1 September 1999
Where steel columns are embedded in the walls, provide joints in the plane of the
If the columns are more than 8 meters (25 feet) apart, provide intermediate joints.
Numerous ways have been developed for forming control joints in walls. Whatever method is
used, the thickness of the wall section at the joint should be reduced at least 20% by the depth
of the joint; and the sum of the depths of the inside and outside grooves should not be less
than 50 mm (2 inches).
(c) Construction Joints. Construction joints are used to allow concrete placement of
separate construction elements at different times, e.g., between columns and beams, footings
and pedestals, etc. Construction joints will be made with tie bars, dowels, or keys to provide
shear transfer. The location and details of critical construction joints will be shown on the
drawings and, to the extent practicable, will coincide with the location of expansion or control
joints. The location of other construction joints need not be shown. Cautionary and advisory
notes regarding acceptable joint locations will be included on the drawings.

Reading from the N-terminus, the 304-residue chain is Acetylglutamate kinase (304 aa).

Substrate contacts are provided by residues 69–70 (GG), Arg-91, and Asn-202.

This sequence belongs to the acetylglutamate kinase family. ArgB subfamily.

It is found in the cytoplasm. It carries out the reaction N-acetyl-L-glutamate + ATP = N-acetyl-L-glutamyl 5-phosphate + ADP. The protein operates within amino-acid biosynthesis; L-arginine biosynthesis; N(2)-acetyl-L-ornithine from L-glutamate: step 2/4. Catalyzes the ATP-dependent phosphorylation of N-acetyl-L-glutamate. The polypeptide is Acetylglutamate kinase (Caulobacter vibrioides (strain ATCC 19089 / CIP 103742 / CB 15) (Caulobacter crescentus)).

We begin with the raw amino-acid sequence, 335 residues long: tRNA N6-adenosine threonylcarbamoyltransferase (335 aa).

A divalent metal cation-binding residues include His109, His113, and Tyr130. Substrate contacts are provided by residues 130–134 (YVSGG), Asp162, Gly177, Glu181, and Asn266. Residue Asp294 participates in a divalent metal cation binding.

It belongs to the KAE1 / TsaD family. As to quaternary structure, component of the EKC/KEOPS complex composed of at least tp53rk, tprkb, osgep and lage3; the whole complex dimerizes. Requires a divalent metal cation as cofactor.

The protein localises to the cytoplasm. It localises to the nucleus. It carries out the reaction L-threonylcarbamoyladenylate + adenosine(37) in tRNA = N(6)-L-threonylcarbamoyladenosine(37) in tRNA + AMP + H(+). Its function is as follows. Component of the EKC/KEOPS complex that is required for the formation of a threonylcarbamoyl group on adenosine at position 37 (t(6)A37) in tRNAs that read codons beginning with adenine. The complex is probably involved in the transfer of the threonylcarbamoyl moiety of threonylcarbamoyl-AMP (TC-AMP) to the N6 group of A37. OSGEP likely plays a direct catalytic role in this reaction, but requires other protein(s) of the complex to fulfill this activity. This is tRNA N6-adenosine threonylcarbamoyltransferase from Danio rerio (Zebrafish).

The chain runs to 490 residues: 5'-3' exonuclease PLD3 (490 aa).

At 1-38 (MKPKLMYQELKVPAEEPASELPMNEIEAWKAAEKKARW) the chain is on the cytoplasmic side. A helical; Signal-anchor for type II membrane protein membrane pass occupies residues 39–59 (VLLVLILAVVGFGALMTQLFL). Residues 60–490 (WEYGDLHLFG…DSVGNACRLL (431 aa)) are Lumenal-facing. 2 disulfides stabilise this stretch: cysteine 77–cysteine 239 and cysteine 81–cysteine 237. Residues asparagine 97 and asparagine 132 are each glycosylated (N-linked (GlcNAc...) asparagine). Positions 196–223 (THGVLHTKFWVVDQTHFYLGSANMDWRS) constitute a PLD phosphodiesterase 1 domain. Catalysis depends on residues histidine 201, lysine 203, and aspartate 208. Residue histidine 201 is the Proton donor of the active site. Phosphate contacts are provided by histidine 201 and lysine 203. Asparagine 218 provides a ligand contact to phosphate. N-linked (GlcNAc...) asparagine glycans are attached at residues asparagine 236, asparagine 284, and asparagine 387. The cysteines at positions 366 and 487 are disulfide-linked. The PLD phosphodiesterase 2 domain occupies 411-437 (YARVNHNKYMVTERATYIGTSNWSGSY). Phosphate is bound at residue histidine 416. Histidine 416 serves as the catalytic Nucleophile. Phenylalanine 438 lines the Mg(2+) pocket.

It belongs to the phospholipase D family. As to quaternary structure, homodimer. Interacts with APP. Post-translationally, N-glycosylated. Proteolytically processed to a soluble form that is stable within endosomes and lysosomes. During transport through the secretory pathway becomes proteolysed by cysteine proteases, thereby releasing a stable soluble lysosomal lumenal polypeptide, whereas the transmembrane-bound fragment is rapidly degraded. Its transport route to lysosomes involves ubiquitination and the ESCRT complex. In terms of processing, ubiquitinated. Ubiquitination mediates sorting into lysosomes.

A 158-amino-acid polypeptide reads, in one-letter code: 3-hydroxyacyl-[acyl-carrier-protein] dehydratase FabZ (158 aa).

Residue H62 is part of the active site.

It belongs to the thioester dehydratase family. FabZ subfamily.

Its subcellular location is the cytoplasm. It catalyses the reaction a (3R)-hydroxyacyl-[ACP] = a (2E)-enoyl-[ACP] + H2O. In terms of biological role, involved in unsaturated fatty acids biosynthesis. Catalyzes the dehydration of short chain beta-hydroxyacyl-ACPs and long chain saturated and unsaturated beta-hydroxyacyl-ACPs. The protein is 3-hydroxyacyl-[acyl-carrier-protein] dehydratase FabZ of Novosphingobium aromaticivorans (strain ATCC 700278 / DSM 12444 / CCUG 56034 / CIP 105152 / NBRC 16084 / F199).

(d) Seismic Joints. Buildings that are irregular in plan such as T, L, U, or cruciform
shaped buildings can generate high torsional or twisting effects when subjected to earthquake
ground motions. These structures would require a three-dimensional analysis for a rigorous
determination of stress distribution. Since such analyses are generally not practical, seismic
joints are provided to separate various blocks of the structure into regular shaped units that will
not exhibit a torsional response. The joints should be of sufficient width to prevent hammering
on adjacent blocks during earthquakes, and should be adequately sealed to protect the
structure from the environment.
(e) Sealing joints. Exterior expansion, control, and construction joints should be sealed
against moisture penetration using methods such as waterstops or sealants as appropriate for
the prevailing conditions.
4-7. LOAD PATH INTEGRITY. Loads must be transferred from their point of application to the
foundation. All structural elements and connections along the load path must have sufficient
strength, and in the case of seismic resistant structures, sufficient ductility to transfer the loads
in a manner that will not impair structural performance. Most load path deficiencies are a result
of inadequate connections between precast elements, or between cast-in-place concrete
elements and precast elements. Connections are often required to:
Transfer shear from floor and roof diaphragms to the walls
Transfer shear from the walls to the foundations
Transfer shear between individual wall panels
Transfer tension caused by overturning forces